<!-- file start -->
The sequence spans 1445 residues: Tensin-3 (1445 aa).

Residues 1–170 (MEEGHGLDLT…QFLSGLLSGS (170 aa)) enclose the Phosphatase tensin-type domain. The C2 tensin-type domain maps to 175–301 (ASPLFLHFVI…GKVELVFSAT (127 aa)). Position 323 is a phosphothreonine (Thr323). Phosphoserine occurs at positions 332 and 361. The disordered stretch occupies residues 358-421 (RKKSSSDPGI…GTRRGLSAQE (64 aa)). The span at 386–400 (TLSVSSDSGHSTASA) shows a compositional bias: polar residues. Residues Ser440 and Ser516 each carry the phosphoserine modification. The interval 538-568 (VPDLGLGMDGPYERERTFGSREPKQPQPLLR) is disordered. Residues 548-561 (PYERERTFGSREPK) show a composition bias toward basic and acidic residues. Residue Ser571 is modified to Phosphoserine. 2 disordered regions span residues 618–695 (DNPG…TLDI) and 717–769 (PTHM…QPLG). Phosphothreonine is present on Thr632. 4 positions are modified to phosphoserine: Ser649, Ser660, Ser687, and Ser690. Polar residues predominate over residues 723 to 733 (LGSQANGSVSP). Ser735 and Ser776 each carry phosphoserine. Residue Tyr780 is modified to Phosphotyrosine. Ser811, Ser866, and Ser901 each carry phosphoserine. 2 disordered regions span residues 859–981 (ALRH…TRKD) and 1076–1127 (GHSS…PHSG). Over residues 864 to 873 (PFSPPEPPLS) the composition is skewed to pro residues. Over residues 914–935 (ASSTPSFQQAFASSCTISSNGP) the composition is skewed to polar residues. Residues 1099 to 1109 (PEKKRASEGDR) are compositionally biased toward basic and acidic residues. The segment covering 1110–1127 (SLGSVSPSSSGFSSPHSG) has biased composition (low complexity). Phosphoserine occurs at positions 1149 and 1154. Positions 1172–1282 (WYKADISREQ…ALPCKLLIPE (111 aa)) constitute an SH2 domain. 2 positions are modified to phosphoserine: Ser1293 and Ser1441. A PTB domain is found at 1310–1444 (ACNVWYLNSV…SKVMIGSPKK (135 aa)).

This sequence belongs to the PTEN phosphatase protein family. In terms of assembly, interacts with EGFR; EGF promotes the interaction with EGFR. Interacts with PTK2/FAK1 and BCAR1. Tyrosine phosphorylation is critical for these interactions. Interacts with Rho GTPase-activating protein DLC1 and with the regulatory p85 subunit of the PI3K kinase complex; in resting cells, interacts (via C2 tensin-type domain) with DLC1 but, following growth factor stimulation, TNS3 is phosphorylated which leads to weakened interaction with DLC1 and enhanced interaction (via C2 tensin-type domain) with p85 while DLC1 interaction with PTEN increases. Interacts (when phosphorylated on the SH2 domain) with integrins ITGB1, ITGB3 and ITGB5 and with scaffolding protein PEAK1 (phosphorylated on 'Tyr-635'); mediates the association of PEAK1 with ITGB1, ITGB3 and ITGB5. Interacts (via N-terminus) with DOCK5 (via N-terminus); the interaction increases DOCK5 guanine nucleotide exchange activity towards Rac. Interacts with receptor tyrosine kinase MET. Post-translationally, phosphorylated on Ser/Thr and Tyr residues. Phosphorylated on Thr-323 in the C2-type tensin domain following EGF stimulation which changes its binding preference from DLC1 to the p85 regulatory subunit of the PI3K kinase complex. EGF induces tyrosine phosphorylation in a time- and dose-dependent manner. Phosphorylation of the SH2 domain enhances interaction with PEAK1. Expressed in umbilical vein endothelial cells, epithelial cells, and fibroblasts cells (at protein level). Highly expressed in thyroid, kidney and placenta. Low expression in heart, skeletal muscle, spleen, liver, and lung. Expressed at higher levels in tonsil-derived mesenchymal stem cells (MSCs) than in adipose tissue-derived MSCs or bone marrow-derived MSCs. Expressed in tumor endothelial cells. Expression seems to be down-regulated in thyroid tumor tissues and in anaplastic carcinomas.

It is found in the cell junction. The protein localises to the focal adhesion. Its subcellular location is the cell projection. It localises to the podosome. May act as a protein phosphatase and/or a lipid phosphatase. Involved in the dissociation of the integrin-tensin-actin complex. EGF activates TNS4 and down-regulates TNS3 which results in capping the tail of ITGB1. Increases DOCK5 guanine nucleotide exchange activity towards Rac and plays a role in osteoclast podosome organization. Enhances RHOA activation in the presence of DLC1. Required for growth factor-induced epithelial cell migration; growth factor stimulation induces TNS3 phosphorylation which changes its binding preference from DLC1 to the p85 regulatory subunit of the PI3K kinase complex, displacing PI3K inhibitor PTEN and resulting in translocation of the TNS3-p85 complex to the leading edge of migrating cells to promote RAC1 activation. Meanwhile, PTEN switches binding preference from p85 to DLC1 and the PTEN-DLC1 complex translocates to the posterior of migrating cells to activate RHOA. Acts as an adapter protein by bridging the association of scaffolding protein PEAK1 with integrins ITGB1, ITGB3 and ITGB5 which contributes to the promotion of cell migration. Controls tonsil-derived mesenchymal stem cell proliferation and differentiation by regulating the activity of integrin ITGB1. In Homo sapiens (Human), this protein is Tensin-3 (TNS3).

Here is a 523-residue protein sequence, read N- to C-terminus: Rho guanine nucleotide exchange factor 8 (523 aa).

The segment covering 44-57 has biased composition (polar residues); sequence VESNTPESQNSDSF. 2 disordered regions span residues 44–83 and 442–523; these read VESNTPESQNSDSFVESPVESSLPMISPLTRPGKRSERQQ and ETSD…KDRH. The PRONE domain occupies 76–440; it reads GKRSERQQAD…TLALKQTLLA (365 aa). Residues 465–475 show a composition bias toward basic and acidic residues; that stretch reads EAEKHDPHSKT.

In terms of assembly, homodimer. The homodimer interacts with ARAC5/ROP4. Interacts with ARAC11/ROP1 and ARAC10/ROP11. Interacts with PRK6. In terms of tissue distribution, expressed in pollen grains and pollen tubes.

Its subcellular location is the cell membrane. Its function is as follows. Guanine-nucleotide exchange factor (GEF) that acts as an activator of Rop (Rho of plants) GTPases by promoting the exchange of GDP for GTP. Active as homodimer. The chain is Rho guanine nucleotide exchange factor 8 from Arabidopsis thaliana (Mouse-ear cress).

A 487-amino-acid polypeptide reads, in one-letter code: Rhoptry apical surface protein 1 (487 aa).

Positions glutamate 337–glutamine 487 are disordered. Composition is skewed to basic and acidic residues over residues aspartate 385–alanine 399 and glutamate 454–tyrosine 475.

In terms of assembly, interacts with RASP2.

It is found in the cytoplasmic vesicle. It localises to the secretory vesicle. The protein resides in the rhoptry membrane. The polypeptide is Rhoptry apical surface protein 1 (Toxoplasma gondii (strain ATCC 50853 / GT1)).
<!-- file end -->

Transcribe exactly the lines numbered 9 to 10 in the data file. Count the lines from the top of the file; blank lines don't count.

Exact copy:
A 487-amino-acid polypeptide reads, in one-letter code: Rhoptry apical surface protein 1 (487 aa).

Positions glutamate 337–glutamine 487 are disordered. Composition is skewed to basic and acidic residues over residues aspartate 385–alanine 399 and glutamate 454–tyrosine 475.